@boysinpolish reconstructs masculinity through nail art.
Contribution by Nour Khairi
BOYS IN POLISH is “more than just nail art”, says 23-year old founder Jess Young. The growing Instagram platform showcases men rocking playful designs by the talented nail art visionary. The philosophy of the platform is to reconstruct masculinity “one manicured finger at a time”.
Toxic masculinity has become a buzzword used to address the ways in which all genders are restricted and harmed by the patriarchy’s practices. From men being unable to share vulnerable experiences with their peers, to extreme violence perpetrated against women and feminine-presenting people. What started as a fashion adventure, quickly became a platform that actively challenges toxic masculinity by giving men a safe space to process their thoughts and emotions.
I spoke with the London-based nail artist about the origins of BOYS IN POLISH, gender-related beauty expectations, and the experiences of the guys she worked with.
Back in 2017, Jess Young began immersing herself in “creative experiences and creative people”. “I like to observe people,” says Jess. She describes sitting in a lecture as a budding art student. “I noticed these guys wearing nail polish… and I thought, that is so sick! As a nail artist, I’ve never seen anyone rock it like that, just wear it with their chest”. That summer, she decided to shoot her guy friends in nail polish as a way to explore an innovative avenue in her craft and to make a visual statement.
With the encouraging feedback that followed, things started to become clear: “As a platform, we were doing something really powerful. Being in a manicure space is like therapy, and guys need that space to talk, vent, and be vulnerable.”
I always wondered what made ‘getting your nails done’ a feminine thing. As a non-binary person who often presents as feminine, my short, unpolished nails somehow defied expectations. I asked Jess what she thought about this. “Everything is a social construct, especially when it comes to fashion and beauty” she explains. “It dates back to BC times… Chinese dynasties were the innovators of wearing colour on your nails, and that was encouraged amongst women”. The trend later reached women in Europe. In Ancient Babylonia, however, it was men who wore colour on their nails, using black and green kohl to prepare for war.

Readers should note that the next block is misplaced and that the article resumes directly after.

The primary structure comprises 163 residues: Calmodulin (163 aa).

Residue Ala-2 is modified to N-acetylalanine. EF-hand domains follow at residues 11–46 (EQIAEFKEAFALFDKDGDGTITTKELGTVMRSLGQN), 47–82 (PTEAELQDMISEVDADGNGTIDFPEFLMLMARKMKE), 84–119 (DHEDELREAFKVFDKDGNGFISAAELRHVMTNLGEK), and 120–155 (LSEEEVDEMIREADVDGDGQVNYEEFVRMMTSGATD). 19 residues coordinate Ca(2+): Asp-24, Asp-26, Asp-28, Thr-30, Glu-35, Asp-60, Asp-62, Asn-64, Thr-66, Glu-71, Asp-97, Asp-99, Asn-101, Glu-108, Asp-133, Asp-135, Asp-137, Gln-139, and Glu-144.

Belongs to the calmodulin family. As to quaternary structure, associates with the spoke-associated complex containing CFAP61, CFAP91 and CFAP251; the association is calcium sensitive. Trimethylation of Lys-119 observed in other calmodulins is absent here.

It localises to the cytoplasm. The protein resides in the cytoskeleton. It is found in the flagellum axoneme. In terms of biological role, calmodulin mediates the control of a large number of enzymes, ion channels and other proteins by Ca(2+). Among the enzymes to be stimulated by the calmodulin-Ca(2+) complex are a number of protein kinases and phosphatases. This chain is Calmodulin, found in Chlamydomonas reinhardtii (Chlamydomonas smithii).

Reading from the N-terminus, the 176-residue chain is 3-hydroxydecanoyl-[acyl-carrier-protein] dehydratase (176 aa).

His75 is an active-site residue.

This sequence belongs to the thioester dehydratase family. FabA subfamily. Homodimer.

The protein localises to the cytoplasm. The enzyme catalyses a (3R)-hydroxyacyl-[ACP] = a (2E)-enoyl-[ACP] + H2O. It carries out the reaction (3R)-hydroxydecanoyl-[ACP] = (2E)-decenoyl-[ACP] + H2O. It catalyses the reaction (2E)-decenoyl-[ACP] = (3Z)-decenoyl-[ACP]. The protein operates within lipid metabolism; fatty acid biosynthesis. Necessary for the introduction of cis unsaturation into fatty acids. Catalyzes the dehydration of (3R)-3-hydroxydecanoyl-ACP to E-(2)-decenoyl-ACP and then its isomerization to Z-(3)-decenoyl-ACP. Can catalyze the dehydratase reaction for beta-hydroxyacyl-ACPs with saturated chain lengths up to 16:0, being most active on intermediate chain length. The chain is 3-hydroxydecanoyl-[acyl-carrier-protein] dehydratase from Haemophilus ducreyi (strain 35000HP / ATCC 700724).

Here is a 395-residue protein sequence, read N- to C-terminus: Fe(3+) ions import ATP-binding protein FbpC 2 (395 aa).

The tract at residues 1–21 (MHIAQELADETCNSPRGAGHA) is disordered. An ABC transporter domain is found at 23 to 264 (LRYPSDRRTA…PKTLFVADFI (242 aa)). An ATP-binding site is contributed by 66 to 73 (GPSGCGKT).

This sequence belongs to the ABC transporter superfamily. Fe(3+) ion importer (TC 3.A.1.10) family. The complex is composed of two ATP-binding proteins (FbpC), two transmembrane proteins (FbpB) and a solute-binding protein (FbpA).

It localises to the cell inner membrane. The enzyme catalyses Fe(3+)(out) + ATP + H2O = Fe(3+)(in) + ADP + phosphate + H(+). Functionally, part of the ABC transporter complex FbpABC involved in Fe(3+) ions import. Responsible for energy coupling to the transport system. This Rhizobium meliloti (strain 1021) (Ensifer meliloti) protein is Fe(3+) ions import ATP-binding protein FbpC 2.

“We are at a time where we can unlearn expectations. Especially during a pandemic, I don’t have time to wear makeup, I’m gonna go out in my joggers!” she says, highlighting that now is the time to let go of social rules regarding beauty, and to challenge what we view as normal.
@boysinpolish also hosts BXY TALKS, a series of Instagram lives where the boys get to address a range of issues; stereotypes within masculinity, mindfulness, empathy, compassion, and racial prejudices. “I need everyone to hear the conversations that I’m having with the guys when I’m painting their nails,” says Jess. “If each of these guys knew that they’re not on the boat by themselves, that’s enough… It’s about them lifting each other up and supporting each other…I don’t ever want it to be just about the nail polish.” She describes that the painted nails are symbolism:
“When guys wear nail polish, they’re no longer saying I’m feminine. It’s them saying f*ck the patriarchy. That’s empowering; it’s saying I’m a new kind of man.”
I went on to ask Jess if she noticed any common themes brought up amongst the men who took part. “We talk a lot about relationships. That’s just a massive thing for like… every single human on earth”, she laughs. “It’s interesting to hear their perspectives and how they deal with relationships because instead of saying men are trash, I’m trying to understand what they’re going through. What would it take for you to behave in a “trash” way?”
Safe spaces for men as I knew them were restricted to barbershops, where many men claim they can talk about a range of issues. However, barbershops are spaces where groups of men speak usually within the confines of traditional masculinity. “You’re talking as a pack” says Jess. Doing an activity that deviates from the social norm creates a no-judgment zone. “When I do nails it’s just me and the guy, so he can speak about whatever’s on his mind without fear… because it’s just me. It’s just Jess.”
Contribution by Nour Khairi